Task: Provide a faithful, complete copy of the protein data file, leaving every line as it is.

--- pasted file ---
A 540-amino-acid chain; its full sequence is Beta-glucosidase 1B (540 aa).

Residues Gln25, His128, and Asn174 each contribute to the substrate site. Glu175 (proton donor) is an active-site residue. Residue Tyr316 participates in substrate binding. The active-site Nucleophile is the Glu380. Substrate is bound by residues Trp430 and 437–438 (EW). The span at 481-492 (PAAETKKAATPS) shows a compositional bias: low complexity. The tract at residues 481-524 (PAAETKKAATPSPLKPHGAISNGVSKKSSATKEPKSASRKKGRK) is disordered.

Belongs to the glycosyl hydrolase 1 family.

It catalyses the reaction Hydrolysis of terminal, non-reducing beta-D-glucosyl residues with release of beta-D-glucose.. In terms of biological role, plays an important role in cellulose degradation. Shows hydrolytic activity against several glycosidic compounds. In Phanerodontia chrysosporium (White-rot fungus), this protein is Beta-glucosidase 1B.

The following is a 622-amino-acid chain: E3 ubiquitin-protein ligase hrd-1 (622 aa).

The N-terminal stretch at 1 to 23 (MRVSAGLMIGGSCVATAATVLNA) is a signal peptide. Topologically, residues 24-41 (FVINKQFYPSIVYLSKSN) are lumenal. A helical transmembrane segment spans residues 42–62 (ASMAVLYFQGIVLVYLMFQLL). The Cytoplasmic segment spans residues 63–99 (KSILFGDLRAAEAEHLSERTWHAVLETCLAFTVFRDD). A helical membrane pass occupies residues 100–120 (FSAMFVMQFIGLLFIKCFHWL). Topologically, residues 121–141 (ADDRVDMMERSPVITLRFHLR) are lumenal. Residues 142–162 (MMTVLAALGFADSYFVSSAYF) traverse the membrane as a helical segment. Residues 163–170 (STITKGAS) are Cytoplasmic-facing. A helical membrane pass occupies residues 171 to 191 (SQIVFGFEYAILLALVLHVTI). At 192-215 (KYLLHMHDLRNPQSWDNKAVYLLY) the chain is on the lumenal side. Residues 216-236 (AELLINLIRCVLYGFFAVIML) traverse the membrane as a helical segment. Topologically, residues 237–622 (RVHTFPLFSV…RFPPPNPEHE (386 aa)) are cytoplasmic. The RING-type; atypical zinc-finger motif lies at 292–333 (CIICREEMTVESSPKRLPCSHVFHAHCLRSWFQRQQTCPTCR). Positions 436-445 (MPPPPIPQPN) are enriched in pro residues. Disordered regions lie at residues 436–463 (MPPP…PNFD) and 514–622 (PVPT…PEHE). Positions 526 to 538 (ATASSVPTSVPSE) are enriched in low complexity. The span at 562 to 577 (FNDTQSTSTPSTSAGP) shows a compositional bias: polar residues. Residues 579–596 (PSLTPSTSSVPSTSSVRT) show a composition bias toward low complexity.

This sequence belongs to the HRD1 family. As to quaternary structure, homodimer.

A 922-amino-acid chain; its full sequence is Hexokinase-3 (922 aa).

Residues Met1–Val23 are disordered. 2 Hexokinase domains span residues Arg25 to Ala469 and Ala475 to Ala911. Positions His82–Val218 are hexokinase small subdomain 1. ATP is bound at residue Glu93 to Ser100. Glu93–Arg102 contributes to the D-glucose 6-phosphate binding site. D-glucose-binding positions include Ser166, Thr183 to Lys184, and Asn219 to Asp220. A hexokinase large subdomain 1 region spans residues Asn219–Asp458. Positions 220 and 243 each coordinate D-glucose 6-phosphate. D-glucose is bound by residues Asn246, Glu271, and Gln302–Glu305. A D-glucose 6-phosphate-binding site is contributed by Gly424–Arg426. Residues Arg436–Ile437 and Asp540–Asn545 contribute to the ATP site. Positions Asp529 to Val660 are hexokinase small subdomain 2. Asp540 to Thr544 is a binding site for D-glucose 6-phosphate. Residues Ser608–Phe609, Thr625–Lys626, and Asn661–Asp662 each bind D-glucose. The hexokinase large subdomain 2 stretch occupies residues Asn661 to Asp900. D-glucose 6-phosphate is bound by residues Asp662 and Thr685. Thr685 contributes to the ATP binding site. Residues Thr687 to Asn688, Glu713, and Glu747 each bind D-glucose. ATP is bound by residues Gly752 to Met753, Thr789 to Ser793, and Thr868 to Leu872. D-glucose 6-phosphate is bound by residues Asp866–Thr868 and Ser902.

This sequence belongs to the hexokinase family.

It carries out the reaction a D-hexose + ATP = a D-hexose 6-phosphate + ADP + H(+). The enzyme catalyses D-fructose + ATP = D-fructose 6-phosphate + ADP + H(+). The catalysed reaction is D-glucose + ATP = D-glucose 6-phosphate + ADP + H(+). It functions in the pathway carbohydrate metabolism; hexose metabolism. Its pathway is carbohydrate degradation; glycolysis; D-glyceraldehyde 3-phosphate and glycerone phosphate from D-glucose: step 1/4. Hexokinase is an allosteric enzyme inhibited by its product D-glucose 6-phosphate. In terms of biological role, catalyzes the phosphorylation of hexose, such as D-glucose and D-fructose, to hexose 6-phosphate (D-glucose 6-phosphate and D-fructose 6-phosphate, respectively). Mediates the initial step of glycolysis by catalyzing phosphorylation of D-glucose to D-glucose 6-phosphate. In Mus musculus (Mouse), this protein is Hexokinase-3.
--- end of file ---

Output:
A 540-amino-acid chain; its full sequence is Beta-glucosidase 1B (540 aa).

Residues Gln25, His128, and Asn174 each contribute to the substrate site. Glu175 (proton donor) is an active-site residue. Residue Tyr316 participates in substrate binding. The active-site Nucleophile is the Glu380. Substrate is bound by residues Trp430 and 437–438 (EW). The span at 481-492 (PAAETKKAATPS) shows a compositional bias: low complexity. The tract at residues 481-524 (PAAETKKAATPSPLKPHGAISNGVSKKSSATKEPKSASRKKGRK) is disordered.

Belongs to the glycosyl hydrolase 1 family.

It catalyses the reaction Hydrolysis of terminal, non-reducing beta-D-glucosyl residues with release of beta-D-glucose.. In terms of biological role, plays an important role in cellulose degradation. Shows hydrolytic activity against several glycosidic compounds. In Phanerodontia chrysosporium (White-rot fungus), this protein is Beta-glucosidase 1B.

The following is a 622-amino-acid chain: E3 ubiquitin-protein ligase hrd-1 (622 aa).

The N-terminal stretch at 1 to 23 (MRVSAGLMIGGSCVATAATVLNA) is a signal peptide. Topologically, residues 24-41 (FVINKQFYPSIVYLSKSN) are lumenal. A helical transmembrane segment spans residues 42–62 (ASMAVLYFQGIVLVYLMFQLL). The Cytoplasmic segment spans residues 63–99 (KSILFGDLRAAEAEHLSERTWHAVLETCLAFTVFRDD). A helical membrane pass occupies residues 100–120 (FSAMFVMQFIGLLFIKCFHWL). Topologically, residues 121–141 (ADDRVDMMERSPVITLRFHLR) are lumenal. Residues 142–162 (MMTVLAALGFADSYFVSSAYF) traverse the membrane as a helical segment. Residues 163–170 (STITKGAS) are Cytoplasmic-facing. A helical membrane pass occupies residues 171 to 191 (SQIVFGFEYAILLALVLHVTI). At 192-215 (KYLLHMHDLRNPQSWDNKAVYLLY) the chain is on the lumenal side. Residues 216-236 (AELLINLIRCVLYGFFAVIML) traverse the membrane as a helical segment. Topologically, residues 237–622 (RVHTFPLFSV…RFPPPNPEHE (386 aa)) are cytoplasmic. The RING-type; atypical zinc-finger motif lies at 292–333 (CIICREEMTVESSPKRLPCSHVFHAHCLRSWFQRQQTCPTCR). Positions 436-445 (MPPPPIPQPN) are enriched in pro residues. Disordered regions lie at residues 436–463 (MPPP…PNFD) and 514–622 (PVPT…PEHE). Positions 526 to 538 (ATASSVPTSVPSE) are enriched in low complexity. The span at 562 to 577 (FNDTQSTSTPSTSAGP) shows a compositional bias: polar residues. Residues 579–596 (PSLTPSTSSVPSTSSVRT) show a composition bias toward low complexity.

This sequence belongs to the HRD1 family. As to quaternary structure, homodimer.

A 922-amino-acid chain; its full sequence is Hexokinase-3 (922 aa).

Residues Met1–Val23 are disordered. 2 Hexokinase domains span residues Arg25 to Ala469 and Ala475 to Ala911. Positions His82–Val218 are hexokinase small subdomain 1. ATP is bound at residue Glu93 to Ser100. Glu93–Arg102 contributes to the D-glucose 6-phosphate binding site. D-glucose-binding positions include Ser166, Thr183 to Lys184, and Asn219 to Asp220. A hexokinase large subdomain 1 region spans residues Asn219–Asp458. Positions 220 and 243 each coordinate D-glucose 6-phosphate. D-glucose is bound by residues Asn246, Glu271, and Gln302–Glu305. A D-glucose 6-phosphate-binding site is contributed by Gly424–Arg426. Residues Arg436–Ile437 and Asp540–Asn545 contribute to the ATP site. Positions Asp529 to Val660 are hexokinase small subdomain 2. Asp540 to Thr544 is a binding site for D-glucose 6-phosphate. Residues Ser608–Phe609, Thr625–Lys626, and Asn661–Asp662 each bind D-glucose. The hexokinase large subdomain 2 stretch occupies residues Asn661 to Asp900. D-glucose 6-phosphate is bound by residues Asp662 and Thr685. Thr685 contributes to the ATP binding site. Residues Thr687 to Asn688, Glu713, and Glu747 each bind D-glucose. ATP is bound by residues Gly752 to Met753, Thr789 to Ser793, and Thr868 to Leu872. D-glucose 6-phosphate is bound by residues Asp866–Thr868 and Ser902.

This sequence belongs to the hexokinase family.

It carries out the reaction a D-hexose + ATP = a D-hexose 6-phosphate + ADP + H(+). The enzyme catalyses D-fructose + ATP = D-fructose 6-phosphate + ADP + H(+). The catalysed reaction is D-glucose + ATP = D-glucose 6-phosphate + ADP + H(+). It functions in the pathway carbohydrate metabolism; hexose metabolism. Its pathway is carbohydrate degradation; glycolysis; D-glyceraldehyde 3-phosphate and glycerone phosphate from D-glucose: step 1/4. Hexokinase is an allosteric enzyme inhibited by its product D-glucose 6-phosphate. In terms of biological role, catalyzes the phosphorylation of hexose, such as D-glucose and D-fructose, to hexose 6-phosphate (D-glucose 6-phosphate and D-fructose 6-phosphate, respectively). Mediates the initial step of glycolysis by catalyzing phosphorylation of D-glucose to D-glucose 6-phosphate. In Mus musculus (Mouse), this protein is Hexokinase-3.